Zeus/SpyEye 'Automatic Transfer' Module Masks Online Banking Theft
Automated attack bypasses two-factor authentication
A newly discovered online banking fraud tool cheats two-factor authentication, automates the attack, and hides out so that victims can't see losses or traces of the theft until long after the money is gone.
Security researchers at Trend Micro during the past few months have studied a dangerous new module for Zeus and SpyEye that automatically withdraws funds from a victim's account without the attacker having to monitor the process, even if it includes strong authentication. So far, the so-called automatic transfer systems (ATS) attacks are targeting banking customers in Europe, namely in Germany, England, and Italy, where two-factor authentication is used via SMS, for example.
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"What we've seen in the last three months is significantly more advanced and the automation of bypassing two-factor authentication and perpetuating a man-in-the-browser attack," says Tom Kellermann, vice president of cybersecurity for Trend Micro. "It also has the capacity to move funds out of the [victim's] account so that the criminal doesn't have to sit there and wait or wait for communication from his bot. It's totally automated."
Kellermann says the fact that the bad guys have written such advanced tools to target the harder-to-crack European banking isn't "good tidings" for the U.S. "This could easily work on American [online banking systems]," which are not as stringent as European ones, he notes.
And with the ability to withdraw funds automatically, the attackers don't even need to use a money mule to transfer the funds unless they want to, he says. The malware targets Windows machines.
These types of attacks, however, are not new, says Amit Klein, CTO at Trusteer. "The concept is not new," he says. "We have seen this before, but not necessarily the framework" that Trend Micro has studied here, he says.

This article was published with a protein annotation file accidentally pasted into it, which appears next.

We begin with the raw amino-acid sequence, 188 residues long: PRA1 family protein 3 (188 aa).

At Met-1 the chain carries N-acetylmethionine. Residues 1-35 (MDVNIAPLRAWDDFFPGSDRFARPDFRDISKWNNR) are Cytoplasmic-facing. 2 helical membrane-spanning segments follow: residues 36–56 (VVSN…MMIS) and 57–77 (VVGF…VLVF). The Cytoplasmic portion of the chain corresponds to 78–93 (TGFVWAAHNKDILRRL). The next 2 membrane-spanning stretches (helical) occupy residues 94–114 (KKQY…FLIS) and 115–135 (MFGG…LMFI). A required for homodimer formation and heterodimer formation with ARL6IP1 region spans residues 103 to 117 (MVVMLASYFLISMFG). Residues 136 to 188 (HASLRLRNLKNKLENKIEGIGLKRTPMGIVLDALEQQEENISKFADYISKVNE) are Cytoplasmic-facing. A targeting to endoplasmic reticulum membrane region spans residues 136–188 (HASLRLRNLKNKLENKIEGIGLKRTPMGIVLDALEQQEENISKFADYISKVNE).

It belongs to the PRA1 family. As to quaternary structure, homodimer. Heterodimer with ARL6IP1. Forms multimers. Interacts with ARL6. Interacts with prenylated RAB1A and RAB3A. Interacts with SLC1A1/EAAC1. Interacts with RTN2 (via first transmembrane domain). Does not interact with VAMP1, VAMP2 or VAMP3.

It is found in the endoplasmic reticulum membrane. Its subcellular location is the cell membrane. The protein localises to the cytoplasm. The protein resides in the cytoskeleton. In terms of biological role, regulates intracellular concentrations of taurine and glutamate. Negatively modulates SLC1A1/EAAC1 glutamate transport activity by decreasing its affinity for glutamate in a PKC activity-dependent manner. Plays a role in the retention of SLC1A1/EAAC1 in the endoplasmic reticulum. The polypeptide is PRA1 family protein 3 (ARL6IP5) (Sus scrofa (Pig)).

In one SpyEye attack Trusteer witnessed last fall against a Spanish bank, attackers waged a man-in-the-browser attack and put up a phony login page to bypass dual-factor authentication. Once the bank customer logged into his bank's website, the attacker pushed him a message about an "upgraded security system."
"The customer is invited to go through a training process that intends to help him/her deal with the bank's upgraded security system. As part of the training they’re asked to make a transfer, to a fictitious bank account, and confirm the transaction using the confirmation code that is sent by the bank to the registered mobile phone. Fraudsters claim that the user's account will not be debited and the recipient's account is fabricated. Of course, the transaction then happens, the money is transferred, and the criminal disappears off into the sunset," Klein described in a blog post last fall.
Klein says the trouble with these types of attacks is that once the user's machine is infected, it's game over. "There are a lot of inherent assumptions in online banking. You assume that you can trust the browser and the user's machine to carry out the user's online activities," he says. But all of that goes out the window when man-in-the-browser malware gets injected into the picture, and typically unbeknown to the victim, he says.
[ The prolific Zeus Trojan has a new role: as a tool for breaking into online corporate payroll systems. See Zeus Trojan Targets Online Payroll Services Providers. ]
Trend Micro researchers found that while traditional man-in-the-browser attacks for online banking fraud use WebInject files to push pop-ups to victims that then steal their online credentials, the new ATS module for Zeus and SpyEye operates in the background and isn't visible. It conducts a wire transfer of the victim's stolen funds without alerting the victim at all.
It hides out and doesn't leave any trace that the malware or attacker was there in the account; as long as the user's machine is infected with the module, he won't see any of the fraudulent transactions in his account.
"We're going to see a huge spike in this commoditized attack code for man-in-the browser because ... it does everything for [the attacker]," Kellermann says. "You [the victim] don't see anything: When money is moved out of your account, you don't see it. You only see your transactions ... It's elegant."
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